Both the separatists and the government must share the blame for Sri Lanka's ongoing troubles, says KT Rajasingham.
The expression ''holding the Tiger by its tail" sums up the true state of affairs in Sri Lanka today.
The government clings to a belligerent ideology of beating the Tamil minority into submission while the intransigent guerrilla opposition strikes back when it can.
The latest government offensive, aimed at flushing out the Liberation Tigers of Tamil Eelam (LTTE) from the northern Wanni region and establishing a military land supply route from Colombo to the Jaffna peninsula has had catastrophic consequences. In the last week alone, 67 guerrillas and soldiers were killed in fighting, according to the government.
Code named ''Jayasikuru" (Sure Victory), the campaign's targets are the sprawling Tamil Tiger bastions in the districts of Mullaitivu, Vavuniya and Mannar in the Wanni region.
The military action, however, succinctly demonstrates the government's belligerence and its goal of beating the Tigers into submission, rather than accepting a political negotiation to settle conclusively the long-running civil war.
The recent troubles in Sri Lanka have their roots in the proclamation of the Republican Constitution in 1972, which led the successive governments to adopt a policy of sectarian appeasement of the majority Sinhalese community.
This Sinhalese nationalism propagated and fermented the emergence of Tamil nationalism, instead of unitary nationhood.
This one country two nations system lacked a firm ideological commitment to forge unity in diversity and instead focused on communal dissension.
Calls for a unitary nationhood and a plural state under a federal ruling arrangement were ignored, and the result has been the present dilapidated situation, where arrests, detentions, extortion, mayhem, murder and a host of other extra-judicial activities, both by the security forces and by the separatist guerillas, have become dark features of life in Sri Lanka.
Moderate Tamil political leaders, however, found themselves edged out forcefully by the separatist organisations, mostly dominated by Tamil youths in their teens after 1972. The separatists' declaration, ''Tamil Eelam," remains simply a slogan, rather than a political philosophy. Tamils bemoan the obstreperous, and obtrusive militant organisations that have emerged under this mesmerising slogan for the complete decadence of their ethos.
The separatist organisations introduced the politics of militancy and bellicosity at a time when Tamils were frustrated, when their Gandhian policies of non-violence had failed to achieve anything politically. The slogan thrilled mainstream Tamils in the beginning, but they acquiesced when the militancy of the youths took a turn for the worse.
Eventually, the LTTE eliminated the other militant organisations in a series of bloody manoeuvres and became the dominant force in the political arena. The LTTE's armed struggle has failed to obtain any political achievements.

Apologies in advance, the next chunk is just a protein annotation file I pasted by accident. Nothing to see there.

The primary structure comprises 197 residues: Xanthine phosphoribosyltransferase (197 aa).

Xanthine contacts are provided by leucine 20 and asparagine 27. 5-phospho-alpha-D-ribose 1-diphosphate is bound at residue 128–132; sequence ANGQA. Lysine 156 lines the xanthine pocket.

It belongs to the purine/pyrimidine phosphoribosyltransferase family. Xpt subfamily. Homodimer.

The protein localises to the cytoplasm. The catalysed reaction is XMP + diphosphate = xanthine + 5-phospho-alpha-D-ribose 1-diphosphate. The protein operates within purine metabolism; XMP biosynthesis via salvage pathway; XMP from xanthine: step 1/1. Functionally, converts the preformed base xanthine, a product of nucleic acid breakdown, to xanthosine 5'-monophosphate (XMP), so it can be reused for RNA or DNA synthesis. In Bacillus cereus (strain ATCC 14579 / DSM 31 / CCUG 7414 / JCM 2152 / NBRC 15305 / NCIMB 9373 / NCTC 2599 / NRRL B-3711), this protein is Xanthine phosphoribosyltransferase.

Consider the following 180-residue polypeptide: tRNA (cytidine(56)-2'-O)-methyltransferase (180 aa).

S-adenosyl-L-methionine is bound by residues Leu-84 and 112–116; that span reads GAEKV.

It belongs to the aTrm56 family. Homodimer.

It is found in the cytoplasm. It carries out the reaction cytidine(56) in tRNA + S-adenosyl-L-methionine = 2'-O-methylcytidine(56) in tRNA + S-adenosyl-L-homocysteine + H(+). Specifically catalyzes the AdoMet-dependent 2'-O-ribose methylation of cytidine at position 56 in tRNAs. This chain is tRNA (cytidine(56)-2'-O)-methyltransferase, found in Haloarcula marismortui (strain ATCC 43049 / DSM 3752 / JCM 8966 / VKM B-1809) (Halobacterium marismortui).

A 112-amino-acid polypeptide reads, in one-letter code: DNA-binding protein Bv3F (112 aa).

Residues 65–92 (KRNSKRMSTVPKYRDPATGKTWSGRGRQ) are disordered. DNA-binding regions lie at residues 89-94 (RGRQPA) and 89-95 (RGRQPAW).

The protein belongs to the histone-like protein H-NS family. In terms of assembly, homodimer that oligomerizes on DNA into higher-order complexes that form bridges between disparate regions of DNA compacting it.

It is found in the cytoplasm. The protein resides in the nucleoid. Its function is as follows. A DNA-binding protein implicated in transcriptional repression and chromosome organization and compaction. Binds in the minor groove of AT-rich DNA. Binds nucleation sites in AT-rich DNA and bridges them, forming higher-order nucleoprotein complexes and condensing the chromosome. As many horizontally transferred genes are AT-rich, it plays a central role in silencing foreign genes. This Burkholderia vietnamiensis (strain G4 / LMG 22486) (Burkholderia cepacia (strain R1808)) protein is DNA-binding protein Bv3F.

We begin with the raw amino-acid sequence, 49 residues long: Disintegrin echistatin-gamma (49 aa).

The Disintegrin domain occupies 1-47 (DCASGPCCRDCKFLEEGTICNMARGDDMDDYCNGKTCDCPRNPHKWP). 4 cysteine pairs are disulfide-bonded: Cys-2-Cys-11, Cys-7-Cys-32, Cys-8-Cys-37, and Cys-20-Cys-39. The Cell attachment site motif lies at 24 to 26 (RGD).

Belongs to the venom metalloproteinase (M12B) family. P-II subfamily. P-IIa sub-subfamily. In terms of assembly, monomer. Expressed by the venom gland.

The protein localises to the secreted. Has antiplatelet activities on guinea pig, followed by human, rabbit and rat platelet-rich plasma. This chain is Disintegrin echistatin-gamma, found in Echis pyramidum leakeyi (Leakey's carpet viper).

India has banned the LTTE as a terrorist organisation after the assassination of Rajiv Gandhi on May 21, 1991, and isolated them. Even Muthuvel Karunanithi, the chief minister of Tamil Nadu a home for 60 million Tamils repudiated any links with the LTTE. Amnesty International, the London based human rights group, too, had earlier criticised the LTTE for its attacks on non-combatant Sinhalese civilians.
In a recent report, the US State Department singled out the LTTE for its atrocious activities but noticeably refrained from calling it an international terrorist organisation. In its report, ''Patterns of Global Terrorism 1996," the State Department said the LTTE had refrained form targeting Western tourists, but said a front group, Eellalan Force, continued to send threatening letters to Western missions and the press.
In a recent development, the LTTE waylaid and captured a commercial vessel belonging to North Korea off the coast of Point Pedro and held 37 North Korean crewmen hostages. Though details were sketchy, the foreign hostage-taking drama of the LTTE warrants severe international condemnation.
While the Clinton administration took a dim view of the LTTE, it also had harsh words for the Colombo government as well in the State Department's ''Sri Lanka Country Report on Human rights Practices for 1996," released in February. The report squarely places the onus on the government to desist from its belligerency and take necessary precautionary measures to put an end to the alleged extra-judicial activities by its security forces.
Feeling the need to boost its international image, the Sri Lankan government responded by deploying information specialists at embassies abroad. The appointees, mostly media personnel from outside the framework of the Sri Lanka foreign service, were designated ''counsellors (information)" and sent initially to Britain, Canada, Sweden, India and Thailand. These professionals are tasked with liaising with opinion makers, communicators and policy planners in the host countries to stem the flow of bad news.
Expatriate Tamil academics regret the death of thousands of Sri Lankans in the see-saw battles between the government and the separatist guerillas. They note that since April 1995, more than 2,000 Sri Lanka security personnel and about 3,000 LTTE cadres have perished on the battle front.
This loss of life is pointless. Both the government and the LTTE should renounce all forms of belligerent activity and work to find a solution to the civil war through political negotiations. A meaningful approach through dialogue without any preconditions is the best political way to find a sustainable peace. These academics have suggested a ''Russian-Chechnya Peace" formula be applied starting with a temporary peace accord and ultimately, finding the necessary parameters that would enable a permanent and sustainable peace.